I was at a service this week where the speaker used the analogy of D-day as a picture of the ‘already but not yet’ nature of the Kingdom of God. He spoke of the cross as D-Day. The victory was truly won but the complete apprehension of that victory was still a future event. Like all analogies of God’s activity this has shortcomings but it conveys that we live in a period of time where His Kingdom is not fully realised. We are to pray “thy Kingdom come thy will be done”, and then we are to, in the words of the famous Nike slogan “Just do it”.
While the D-Day analogy pictures this liminal nature of existence, I want to contend that the ‘water shed moment’ the time when victory was sure was the incarnation. The angelic announcement was one of salvation. The Kingdom began effectually with the arrival of the King! The mission of God to rescue a lost humanity is launched from a manger! Christmas changes everything.
I so often find the Church’s celebration of the Incarnation so inadequate. We move from a doctrine lite celebration to accommodate the visitors to a children’s pageant full of shepherds in bathrobes. One is important for its evangelistic opportunity and the other is an important family tradition. But other than the hymns we get little of the importance of the incarnation. We are soon off on the topics of the massacre of the innocents and the arrival of the magi. These too are important topics but we leave the incarnation too soon and too shallow.
As I was stewing about this I got an email requesting me to teach a class on “Incarnational Mission” at Crandall University. It seemed like the Lord was challenging me to put my ‘money where my mouth is’. The one who mildly laid his glory by is our great example. God is still with us. Immanuel promised not to leave us as we engage in the great mission. That mission is to proclaim the humble King who brought salvation to the world. God’s great gift was himself. He became sin though he knew no sin so we might find ourselves in a right relationship with God. It is this ‘becoming’ which is the incarnation. As we proclaim his Kingdom we also live out the great principles of that Kingdom, those of justice and peace.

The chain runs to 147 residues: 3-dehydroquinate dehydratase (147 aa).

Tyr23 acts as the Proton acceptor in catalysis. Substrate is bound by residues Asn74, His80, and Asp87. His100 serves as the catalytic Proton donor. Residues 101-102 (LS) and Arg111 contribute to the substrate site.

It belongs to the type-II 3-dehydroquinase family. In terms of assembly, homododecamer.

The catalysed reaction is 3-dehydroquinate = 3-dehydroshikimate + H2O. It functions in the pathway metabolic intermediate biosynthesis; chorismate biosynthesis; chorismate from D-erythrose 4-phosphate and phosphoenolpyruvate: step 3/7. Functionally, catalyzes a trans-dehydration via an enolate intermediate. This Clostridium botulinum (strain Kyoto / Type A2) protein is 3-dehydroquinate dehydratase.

Perhaps the Church is so weary of the secular celebration of Christmas that we don’t have the energy or attention span to sit long with this powerful doctrine. It informs our understanding of Jesus life and teachings, and it will inform our life lived in accord with those teachings. If the organized Church does not fully explicate this truth then it becomes the task of each mature or maturing Christian to dig into this theme for themselves. I guarantee you won’t be poorer for the effort.